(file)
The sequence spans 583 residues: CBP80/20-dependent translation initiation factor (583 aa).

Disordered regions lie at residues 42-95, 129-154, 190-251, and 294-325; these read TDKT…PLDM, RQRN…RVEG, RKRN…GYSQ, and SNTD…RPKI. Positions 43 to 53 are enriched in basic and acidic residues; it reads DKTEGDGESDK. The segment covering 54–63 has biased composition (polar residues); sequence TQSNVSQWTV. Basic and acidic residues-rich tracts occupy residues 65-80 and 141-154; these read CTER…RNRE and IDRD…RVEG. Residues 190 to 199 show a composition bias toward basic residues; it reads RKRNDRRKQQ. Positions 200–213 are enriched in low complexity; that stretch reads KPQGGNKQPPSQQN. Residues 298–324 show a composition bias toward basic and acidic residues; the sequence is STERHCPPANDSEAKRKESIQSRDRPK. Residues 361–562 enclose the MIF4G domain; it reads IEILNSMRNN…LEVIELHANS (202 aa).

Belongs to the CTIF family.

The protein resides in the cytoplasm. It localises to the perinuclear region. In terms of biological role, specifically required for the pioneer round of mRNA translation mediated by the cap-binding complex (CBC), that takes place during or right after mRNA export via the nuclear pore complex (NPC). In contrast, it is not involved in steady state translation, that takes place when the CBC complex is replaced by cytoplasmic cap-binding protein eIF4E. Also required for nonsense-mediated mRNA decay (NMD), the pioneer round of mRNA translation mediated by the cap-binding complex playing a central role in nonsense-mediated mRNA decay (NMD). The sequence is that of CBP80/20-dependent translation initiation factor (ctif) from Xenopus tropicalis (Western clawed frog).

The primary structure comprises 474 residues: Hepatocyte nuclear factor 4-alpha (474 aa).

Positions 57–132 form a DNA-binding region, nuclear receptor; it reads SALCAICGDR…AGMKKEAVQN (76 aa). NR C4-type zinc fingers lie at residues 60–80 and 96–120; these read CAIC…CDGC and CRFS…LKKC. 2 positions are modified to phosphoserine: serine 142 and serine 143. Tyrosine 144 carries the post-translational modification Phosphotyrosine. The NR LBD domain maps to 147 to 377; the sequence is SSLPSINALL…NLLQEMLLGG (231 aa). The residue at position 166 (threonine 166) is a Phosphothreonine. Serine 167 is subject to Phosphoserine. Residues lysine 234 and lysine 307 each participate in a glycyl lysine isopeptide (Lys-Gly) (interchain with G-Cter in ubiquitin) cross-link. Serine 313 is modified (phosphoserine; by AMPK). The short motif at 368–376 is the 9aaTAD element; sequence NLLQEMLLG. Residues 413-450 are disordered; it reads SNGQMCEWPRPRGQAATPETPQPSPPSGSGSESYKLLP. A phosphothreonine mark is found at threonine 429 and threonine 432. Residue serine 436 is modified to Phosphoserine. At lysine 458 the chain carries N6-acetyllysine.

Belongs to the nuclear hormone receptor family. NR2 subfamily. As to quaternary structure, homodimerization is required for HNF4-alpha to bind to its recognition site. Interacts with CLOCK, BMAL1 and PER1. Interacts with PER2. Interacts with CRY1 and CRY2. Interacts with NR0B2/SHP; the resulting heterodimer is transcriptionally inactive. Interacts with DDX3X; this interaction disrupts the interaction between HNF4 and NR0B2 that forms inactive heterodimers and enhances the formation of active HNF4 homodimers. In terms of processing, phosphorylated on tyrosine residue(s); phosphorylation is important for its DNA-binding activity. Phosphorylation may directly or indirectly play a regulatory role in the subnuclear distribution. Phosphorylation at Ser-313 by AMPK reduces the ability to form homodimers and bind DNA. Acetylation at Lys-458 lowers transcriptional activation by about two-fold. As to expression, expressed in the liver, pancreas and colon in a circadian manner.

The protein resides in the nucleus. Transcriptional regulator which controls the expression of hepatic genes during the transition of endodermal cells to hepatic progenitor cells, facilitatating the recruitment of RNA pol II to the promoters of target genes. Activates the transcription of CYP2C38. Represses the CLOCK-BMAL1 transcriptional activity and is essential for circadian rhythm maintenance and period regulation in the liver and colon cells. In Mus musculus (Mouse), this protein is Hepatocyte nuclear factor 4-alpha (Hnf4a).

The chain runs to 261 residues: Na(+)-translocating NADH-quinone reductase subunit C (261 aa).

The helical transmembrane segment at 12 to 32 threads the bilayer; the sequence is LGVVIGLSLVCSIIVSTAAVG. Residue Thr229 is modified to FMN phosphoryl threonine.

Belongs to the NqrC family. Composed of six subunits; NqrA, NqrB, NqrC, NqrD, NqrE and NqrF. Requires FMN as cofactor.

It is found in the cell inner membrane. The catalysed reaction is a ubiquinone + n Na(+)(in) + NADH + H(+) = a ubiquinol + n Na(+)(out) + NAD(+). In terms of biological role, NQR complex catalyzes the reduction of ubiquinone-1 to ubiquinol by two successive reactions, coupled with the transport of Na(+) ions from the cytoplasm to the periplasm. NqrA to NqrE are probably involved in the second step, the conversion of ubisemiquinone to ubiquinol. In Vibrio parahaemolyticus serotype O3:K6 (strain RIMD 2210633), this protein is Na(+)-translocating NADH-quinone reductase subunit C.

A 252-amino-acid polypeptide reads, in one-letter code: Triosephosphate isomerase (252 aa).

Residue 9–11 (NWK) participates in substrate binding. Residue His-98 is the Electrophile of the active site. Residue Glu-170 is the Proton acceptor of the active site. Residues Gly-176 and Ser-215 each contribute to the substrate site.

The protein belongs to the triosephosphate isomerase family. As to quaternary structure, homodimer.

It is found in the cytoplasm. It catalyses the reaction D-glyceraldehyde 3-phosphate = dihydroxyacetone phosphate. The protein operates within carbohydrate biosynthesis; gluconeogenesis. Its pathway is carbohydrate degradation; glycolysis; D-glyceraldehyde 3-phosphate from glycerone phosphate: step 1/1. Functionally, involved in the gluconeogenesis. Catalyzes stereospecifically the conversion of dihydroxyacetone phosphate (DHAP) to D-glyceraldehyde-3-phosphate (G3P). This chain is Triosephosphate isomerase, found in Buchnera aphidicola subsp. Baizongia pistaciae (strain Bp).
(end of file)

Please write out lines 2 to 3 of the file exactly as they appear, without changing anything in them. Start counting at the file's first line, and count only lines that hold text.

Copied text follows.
Disordered regions lie at residues 42-95, 129-154, 190-251, and 294-325; these read TDKT…PLDM, RQRN…RVEG, RKRN…GYSQ, and SNTD…RPKI. Positions 43 to 53 are enriched in basic and acidic residues; it reads DKTEGDGESDK. The segment covering 54–63 has biased composition (polar residues); sequence TQSNVSQWTV. Basic and acidic residues-rich tracts occupy residues 65-80 and 141-154; these read CTER…RNRE and IDRD…RVEG. Residues 190 to 199 show a composition bias toward basic residues; it reads RKRNDRRKQQ. Positions 200–213 are enriched in low complexity; that stretch reads KPQGGNKQPPSQQN. Residues 298–324 show a composition bias toward basic and acidic residues; the sequence is STERHCPPANDSEAKRKESIQSRDRPK. Residues 361–562 enclose the MIF4G domain; it reads IEILNSMRNN…LEVIELHANS (202 aa).

Belongs to the CTIF family.